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They can't kill us until they kill us : essays / Hanif Abdurraqib.

Available copies

  • 1 of 1 copy available at Sage Library System. (Show)
  • 1 of 1 copy available at Hood River County Library District.

Current holds

0 current holds with 1 total copy.

Summary:

"In an age of confusion, fear, and loss, Hanif Abdurraqib's is a voice that matters. Whether he's attending a Bruce Springsteen concert the day after visiting Michael Brown's grave, or discussing public displays of affection at a Carly Rae Jepsen show, he writes with a poignancy and magnetism that resonates profoundly. In the wake of the nightclub attacks in Paris, he recalls how he sought refuge as a teenager in music, at shows, and wonders whether the next generation of young Muslims will not be afforded that opportunity now. While discussing the everyday threat to the lives of black Americans, Abdurraqib recounts the first time he was ordered to the ground by police officers: for attempting to enter his own car. In essays that have been published by the New York Times, MTV, and Pitchfork, among others--along with original, previously unreleased essays-- Abdurraqib uses music and culture as a lens through which to view our world, so that we might better understand ourselves, and in doing so proves himself a bellwether for out times."--Provided by publisher.
Location Call Number / Copy Notes Barcode Shelving Location Circulation Modifier Age Hold Protection Active/Create Date Status Due Date
Hood River County Library 814 WIL 2017 (Text) 33892100531905 Adult Non-Fiction Book None 04/17/2018 Available -

Record details

  • ISBN: 9781937512651
  • ISBN: 1937512657
  • Physical Description: 285 pages ; 19 cm
  • Publisher: Columbus, Ohio : Two Dollar Radio, [2017]

Content descriptions

Formatted Contents Note:
I. Chance The Rapper's golden year ; A night in Bruce Springsteen's America ; Carly Rae Jepsen loves you back ; The night Prince walked on water ; Schoolboy Q wants white people to say the word ; The Weeknd and the future of loveless sex -- II. I wasn't brought here, I was born: surviving punk rock long enough to find Afropunk ; Under half-lit fluorescents: The Wonder Years and the great suburban narrative ; All our friends are famous ; The return of the loneliest boys in town ; Brief notes on staying // no one is making their best work when they want to die ; Searching for a new kind of optimism ; Death becomes you: My Chemical Romance and ten years of The Black Parade ; Defiance, Ohio is the name of a band -- III. Fall Out Boy forever -- IV. Ric Flair, best rapper alive ; It rained in Ohio on the night Allen Iverson hit Michael Jordan with a crossover ; There is the picture of Michael Jackson kissing Whitney Houston on the cheek ; Black life on film ; Tell 'em all to come and get me ; Burning that which will not save you: Wipe Me Down and the Ballad of Baton Rouge ; Rumours and the currency of heartbreak -- V. February 26, 2012 ; On kindness ; In the summer of 1997, everyone took to the streets in shiny suits ; Nina Simone was very black ; Blood summer, in three parts ; August 9, 2014 ; Fear in two winters ; On Paris-- my first police stop ; Serena Williams and the policing of imagined arrogance ; They will speak loudest of you after you're gone ; Johnny Cash never shot a man in Reno. Or, the Migos: nice kids from the suburbs ; The Obama White House, a brief home for rappers ; The white rapper joke ; On future and working through what hurts ; November 22, 2014 ; Surviving on small joys -- VI.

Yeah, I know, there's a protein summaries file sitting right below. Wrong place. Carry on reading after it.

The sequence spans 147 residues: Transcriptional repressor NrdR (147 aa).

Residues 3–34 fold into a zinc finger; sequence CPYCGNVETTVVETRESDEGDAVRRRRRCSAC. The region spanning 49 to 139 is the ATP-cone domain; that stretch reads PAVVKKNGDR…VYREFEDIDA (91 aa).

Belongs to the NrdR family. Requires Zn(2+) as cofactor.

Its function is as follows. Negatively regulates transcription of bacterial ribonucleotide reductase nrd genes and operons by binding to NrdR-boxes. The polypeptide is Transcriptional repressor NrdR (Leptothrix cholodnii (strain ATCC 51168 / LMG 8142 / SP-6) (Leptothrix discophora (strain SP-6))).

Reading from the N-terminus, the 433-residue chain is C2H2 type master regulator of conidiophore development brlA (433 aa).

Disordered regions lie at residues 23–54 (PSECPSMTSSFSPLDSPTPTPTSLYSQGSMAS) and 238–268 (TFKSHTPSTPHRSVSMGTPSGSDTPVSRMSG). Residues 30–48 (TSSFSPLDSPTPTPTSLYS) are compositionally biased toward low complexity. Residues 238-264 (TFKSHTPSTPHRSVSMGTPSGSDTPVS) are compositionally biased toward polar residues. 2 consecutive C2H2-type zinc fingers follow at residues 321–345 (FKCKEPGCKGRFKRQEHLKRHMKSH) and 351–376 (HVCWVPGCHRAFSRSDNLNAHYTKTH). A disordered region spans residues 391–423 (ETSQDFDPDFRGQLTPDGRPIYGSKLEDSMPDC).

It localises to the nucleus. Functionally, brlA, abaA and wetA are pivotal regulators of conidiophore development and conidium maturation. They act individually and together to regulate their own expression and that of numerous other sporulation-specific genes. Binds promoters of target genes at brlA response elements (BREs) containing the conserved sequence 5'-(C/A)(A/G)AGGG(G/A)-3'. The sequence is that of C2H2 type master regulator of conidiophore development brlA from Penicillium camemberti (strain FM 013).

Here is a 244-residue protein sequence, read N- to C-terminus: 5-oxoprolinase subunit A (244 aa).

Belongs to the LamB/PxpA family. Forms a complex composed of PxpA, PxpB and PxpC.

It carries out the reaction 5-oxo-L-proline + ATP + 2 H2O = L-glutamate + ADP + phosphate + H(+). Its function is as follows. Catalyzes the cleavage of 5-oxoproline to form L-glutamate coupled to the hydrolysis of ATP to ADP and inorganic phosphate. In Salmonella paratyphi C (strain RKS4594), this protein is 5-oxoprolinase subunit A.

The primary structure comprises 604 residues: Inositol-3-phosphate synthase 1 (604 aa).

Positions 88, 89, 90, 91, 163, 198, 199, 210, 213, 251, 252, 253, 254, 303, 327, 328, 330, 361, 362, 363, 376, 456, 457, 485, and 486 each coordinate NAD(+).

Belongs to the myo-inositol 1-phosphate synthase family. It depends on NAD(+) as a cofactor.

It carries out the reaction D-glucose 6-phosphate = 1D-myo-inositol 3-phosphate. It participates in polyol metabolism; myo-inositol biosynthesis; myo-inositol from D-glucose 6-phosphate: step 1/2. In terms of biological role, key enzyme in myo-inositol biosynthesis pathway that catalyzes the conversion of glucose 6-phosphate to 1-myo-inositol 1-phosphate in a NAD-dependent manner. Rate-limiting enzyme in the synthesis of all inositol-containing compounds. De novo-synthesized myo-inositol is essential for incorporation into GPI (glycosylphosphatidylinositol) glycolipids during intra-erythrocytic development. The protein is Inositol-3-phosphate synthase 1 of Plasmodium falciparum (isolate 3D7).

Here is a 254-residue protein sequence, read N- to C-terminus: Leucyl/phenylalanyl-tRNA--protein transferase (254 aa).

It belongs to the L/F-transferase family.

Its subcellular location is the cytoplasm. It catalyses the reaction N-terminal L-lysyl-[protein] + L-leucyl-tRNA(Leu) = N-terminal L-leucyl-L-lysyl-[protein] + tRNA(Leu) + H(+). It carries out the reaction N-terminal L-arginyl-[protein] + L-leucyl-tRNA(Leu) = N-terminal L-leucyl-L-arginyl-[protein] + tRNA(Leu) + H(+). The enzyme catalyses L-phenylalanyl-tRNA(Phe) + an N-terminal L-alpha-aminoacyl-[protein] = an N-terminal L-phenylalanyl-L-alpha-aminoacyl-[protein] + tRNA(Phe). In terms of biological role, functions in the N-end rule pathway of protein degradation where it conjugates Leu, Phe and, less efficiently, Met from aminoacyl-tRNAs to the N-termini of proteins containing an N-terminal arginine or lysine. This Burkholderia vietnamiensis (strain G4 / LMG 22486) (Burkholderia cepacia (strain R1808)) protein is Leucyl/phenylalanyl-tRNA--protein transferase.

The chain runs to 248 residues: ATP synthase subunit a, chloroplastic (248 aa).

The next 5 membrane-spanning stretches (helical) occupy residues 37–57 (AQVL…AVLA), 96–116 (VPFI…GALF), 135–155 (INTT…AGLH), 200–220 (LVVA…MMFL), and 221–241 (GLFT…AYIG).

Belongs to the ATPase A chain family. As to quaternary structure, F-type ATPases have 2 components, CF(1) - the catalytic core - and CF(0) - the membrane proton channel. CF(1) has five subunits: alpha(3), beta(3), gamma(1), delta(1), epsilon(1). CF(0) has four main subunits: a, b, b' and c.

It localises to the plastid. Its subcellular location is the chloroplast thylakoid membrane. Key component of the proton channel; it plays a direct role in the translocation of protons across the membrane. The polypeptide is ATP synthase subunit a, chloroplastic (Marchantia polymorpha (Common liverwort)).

Summary, etc.:
"In an age of confusion, fear, and loss, Hanif Abdurraqib's is a voice that matters. Whether he's attending a Bruce Springsteen concert the day after visiting Michael Brown's grave, or discussing public displays of affection at a Carly Rae Jepsen show, he writes with a poignancy and magnetism that resonates profoundly. In the wake of the nightclub attacks in Paris, he recalls how he sought refuge as a teenager in music, at shows, and wonders whether the next generation of young Muslims will not be afforded that opportunity now. While discussing the everyday threat to the lives of black Americans, Abdurraqib recounts the first time he was ordered to the ground by police officers: for attempting to enter his own car. In essays that have been published by the New York Times, MTV, and Pitchfork, among others--along with original, previously unreleased essays-- Abdurraqib uses music and culture as a lens through which to view our world, so that we might better understand ourselves, and in doing so proves himself a bellwether for out times."--Provided by publisher.
Subject: African Americans > Literary collections.
LITERARY COLLECTIONS > Essays.
MUSIC > History & Criticism.
MUSIC > Genres & Styles > Rap & Hip Hop.
American essays.
African Americans.
Genre: Literary collections.
Essays.
Essays.

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